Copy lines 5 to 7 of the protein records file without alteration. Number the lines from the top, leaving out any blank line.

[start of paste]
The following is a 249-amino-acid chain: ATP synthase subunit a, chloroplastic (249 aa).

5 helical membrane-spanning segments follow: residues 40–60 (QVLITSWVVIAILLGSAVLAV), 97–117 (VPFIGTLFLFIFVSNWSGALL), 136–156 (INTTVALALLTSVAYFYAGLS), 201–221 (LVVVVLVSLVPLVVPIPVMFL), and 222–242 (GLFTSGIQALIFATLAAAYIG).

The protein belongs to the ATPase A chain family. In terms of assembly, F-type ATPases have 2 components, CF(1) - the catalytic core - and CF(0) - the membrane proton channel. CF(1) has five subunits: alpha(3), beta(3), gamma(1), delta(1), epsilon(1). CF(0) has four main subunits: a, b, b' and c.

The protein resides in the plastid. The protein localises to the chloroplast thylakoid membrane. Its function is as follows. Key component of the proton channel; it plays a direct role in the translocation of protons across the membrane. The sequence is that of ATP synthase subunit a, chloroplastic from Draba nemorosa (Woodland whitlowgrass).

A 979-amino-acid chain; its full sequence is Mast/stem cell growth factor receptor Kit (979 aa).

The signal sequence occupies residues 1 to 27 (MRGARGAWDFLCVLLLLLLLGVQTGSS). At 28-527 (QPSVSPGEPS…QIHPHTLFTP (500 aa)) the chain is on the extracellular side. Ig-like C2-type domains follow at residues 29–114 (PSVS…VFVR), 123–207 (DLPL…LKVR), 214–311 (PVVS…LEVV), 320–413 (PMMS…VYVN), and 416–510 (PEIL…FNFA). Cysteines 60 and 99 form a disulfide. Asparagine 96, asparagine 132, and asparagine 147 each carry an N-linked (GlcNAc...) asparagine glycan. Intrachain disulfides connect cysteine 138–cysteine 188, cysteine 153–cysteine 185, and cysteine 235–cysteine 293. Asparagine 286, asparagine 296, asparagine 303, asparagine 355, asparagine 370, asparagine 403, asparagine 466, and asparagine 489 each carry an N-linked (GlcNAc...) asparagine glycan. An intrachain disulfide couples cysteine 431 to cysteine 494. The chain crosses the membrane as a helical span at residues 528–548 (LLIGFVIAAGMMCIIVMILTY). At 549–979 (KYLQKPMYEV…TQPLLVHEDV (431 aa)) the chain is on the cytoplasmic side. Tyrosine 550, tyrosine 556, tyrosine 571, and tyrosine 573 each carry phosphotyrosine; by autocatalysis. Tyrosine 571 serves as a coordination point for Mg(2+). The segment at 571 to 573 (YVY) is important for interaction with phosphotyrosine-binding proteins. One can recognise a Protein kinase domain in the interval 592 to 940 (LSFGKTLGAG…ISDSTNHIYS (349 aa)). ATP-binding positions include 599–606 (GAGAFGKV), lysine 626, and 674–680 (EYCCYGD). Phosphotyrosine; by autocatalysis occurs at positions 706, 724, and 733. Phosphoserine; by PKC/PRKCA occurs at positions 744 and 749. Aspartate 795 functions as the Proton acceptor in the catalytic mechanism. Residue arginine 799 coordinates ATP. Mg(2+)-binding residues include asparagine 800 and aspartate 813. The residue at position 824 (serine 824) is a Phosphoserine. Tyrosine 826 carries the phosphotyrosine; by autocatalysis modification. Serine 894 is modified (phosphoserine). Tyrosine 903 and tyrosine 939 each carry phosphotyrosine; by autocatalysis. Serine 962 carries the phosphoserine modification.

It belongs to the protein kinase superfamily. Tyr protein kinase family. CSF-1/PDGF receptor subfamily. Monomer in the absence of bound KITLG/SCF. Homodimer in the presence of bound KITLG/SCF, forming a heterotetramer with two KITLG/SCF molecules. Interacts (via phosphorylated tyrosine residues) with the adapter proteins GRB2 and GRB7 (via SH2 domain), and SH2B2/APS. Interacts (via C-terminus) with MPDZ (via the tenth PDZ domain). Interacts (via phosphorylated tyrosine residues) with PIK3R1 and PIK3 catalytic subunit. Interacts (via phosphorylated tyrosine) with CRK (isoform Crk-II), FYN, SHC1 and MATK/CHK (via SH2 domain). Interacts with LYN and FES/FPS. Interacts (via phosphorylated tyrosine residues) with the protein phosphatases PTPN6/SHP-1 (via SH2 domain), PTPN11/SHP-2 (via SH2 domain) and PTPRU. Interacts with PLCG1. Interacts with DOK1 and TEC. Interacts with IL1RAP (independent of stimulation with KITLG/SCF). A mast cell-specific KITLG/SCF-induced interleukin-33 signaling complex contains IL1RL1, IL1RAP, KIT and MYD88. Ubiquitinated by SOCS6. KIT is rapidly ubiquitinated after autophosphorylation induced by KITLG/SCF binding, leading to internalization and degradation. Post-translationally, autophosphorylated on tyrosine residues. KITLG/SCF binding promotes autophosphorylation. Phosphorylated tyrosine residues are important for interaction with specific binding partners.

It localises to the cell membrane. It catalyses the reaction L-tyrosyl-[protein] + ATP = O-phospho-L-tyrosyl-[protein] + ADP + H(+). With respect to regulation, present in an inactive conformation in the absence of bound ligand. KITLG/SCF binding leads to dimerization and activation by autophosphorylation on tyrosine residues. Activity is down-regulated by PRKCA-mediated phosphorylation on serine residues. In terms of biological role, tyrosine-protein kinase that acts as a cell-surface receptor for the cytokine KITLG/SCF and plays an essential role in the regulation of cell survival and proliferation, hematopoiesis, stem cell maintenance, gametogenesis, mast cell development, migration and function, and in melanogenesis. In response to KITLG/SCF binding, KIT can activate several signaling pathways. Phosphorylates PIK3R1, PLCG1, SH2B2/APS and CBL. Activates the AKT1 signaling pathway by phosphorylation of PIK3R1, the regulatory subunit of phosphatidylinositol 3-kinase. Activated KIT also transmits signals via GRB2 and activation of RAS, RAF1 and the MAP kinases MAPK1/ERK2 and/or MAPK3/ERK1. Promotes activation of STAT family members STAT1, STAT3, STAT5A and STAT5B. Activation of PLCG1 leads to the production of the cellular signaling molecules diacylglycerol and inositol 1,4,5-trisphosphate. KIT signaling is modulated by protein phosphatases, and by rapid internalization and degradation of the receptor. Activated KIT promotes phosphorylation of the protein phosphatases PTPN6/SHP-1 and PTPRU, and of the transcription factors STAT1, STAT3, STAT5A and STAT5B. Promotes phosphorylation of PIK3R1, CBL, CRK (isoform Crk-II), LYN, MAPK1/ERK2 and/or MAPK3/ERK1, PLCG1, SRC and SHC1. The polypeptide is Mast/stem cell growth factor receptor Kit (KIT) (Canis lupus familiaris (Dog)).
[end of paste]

A 979-amino-acid chain; its full sequence is Mast/stem cell growth factor receptor Kit (979 aa).

The signal sequence occupies residues 1 to 27 (MRGARGAWDFLCVLLLLLLLGVQTGSS). At 28-527 (QPSVSPGEPS…QIHPHTLFTP (500 aa)) the chain is on the extracellular side. Ig-like C2-type domains follow at residues 29–114 (PSVS…VFVR), 123–207 (DLPL…LKVR), 214–311 (PVVS…LEVV), 320–413 (PMMS…VYVN), and 416–510 (PEIL…FNFA). Cysteines 60 and 99 form a disulfide. Asparagine 96, asparagine 132, and asparagine 147 each carry an N-linked (GlcNAc...) asparagine glycan. Intrachain disulfides connect cysteine 138–cysteine 188, cysteine 153–cysteine 185, and cysteine 235–cysteine 293. Asparagine 286, asparagine 296, asparagine 303, asparagine 355, asparagine 370, asparagine 403, asparagine 466, and asparagine 489 each carry an N-linked (GlcNAc...) asparagine glycan. An intrachain disulfide couples cysteine 431 to cysteine 494. The chain crosses the membrane as a helical span at residues 528–548 (LLIGFVIAAGMMCIIVMILTY). At 549–979 (KYLQKPMYEV…TQPLLVHEDV (431 aa)) the chain is on the cytoplasmic side. Tyrosine 550, tyrosine 556, tyrosine 571, and tyrosine 573 each carry phosphotyrosine; by autocatalysis. Tyrosine 571 serves as a coordination point for Mg(2+). The segment at 571 to 573 (YVY) is important for interaction with phosphotyrosine-binding proteins. One can recognise a Protein kinase domain in the interval 592 to 940 (LSFGKTLGAG…ISDSTNHIYS (349 aa)). ATP-binding positions include 599–606 (GAGAFGKV), lysine 626, and 674–680 (EYCCYGD). Phosphotyrosine; by autocatalysis occurs at positions 706, 724, and 733. Phosphoserine; by PKC/PRKCA occurs at positions 744 and 749. Aspartate 795 functions as the Proton acceptor in the catalytic mechanism. Residue arginine 799 coordinates ATP. Mg(2+)-binding residues include asparagine 800 and aspartate 813. The residue at position 824 (serine 824) is a Phosphoserine. Tyrosine 826 carries the phosphotyrosine; by autocatalysis modification. Serine 894 is modified (phosphoserine). Tyrosine 903 and tyrosine 939 each carry phosphotyrosine; by autocatalysis. Serine 962 carries the phosphoserine modification.

It belongs to the protein kinase superfamily. Tyr protein kinase family. CSF-1/PDGF receptor subfamily. Monomer in the absence of bound KITLG/SCF. Homodimer in the presence of bound KITLG/SCF, forming a heterotetramer with two KITLG/SCF molecules. Interacts (via phosphorylated tyrosine residues) with the adapter proteins GRB2 and GRB7 (via SH2 domain), and SH2B2/APS. Interacts (via C-terminus) with MPDZ (via the tenth PDZ domain). Interacts (via phosphorylated tyrosine residues) with PIK3R1 and PIK3 catalytic subunit. Interacts (via phosphorylated tyrosine) with CRK (isoform Crk-II), FYN, SHC1 and MATK/CHK (via SH2 domain). Interacts with LYN and FES/FPS. Interacts (via phosphorylated tyrosine residues) with the protein phosphatases PTPN6/SHP-1 (via SH2 domain), PTPN11/SHP-2 (via SH2 domain) and PTPRU. Interacts with PLCG1. Interacts with DOK1 and TEC. Interacts with IL1RAP (independent of stimulation with KITLG/SCF). A mast cell-specific KITLG/SCF-induced interleukin-33 signaling complex contains IL1RL1, IL1RAP, KIT and MYD88. Ubiquitinated by SOCS6. KIT is rapidly ubiquitinated after autophosphorylation induced by KITLG/SCF binding, leading to internalization and degradation. Post-translationally, autophosphorylated on tyrosine residues. KITLG/SCF binding promotes autophosphorylation. Phosphorylated tyrosine residues are important for interaction with specific binding partners.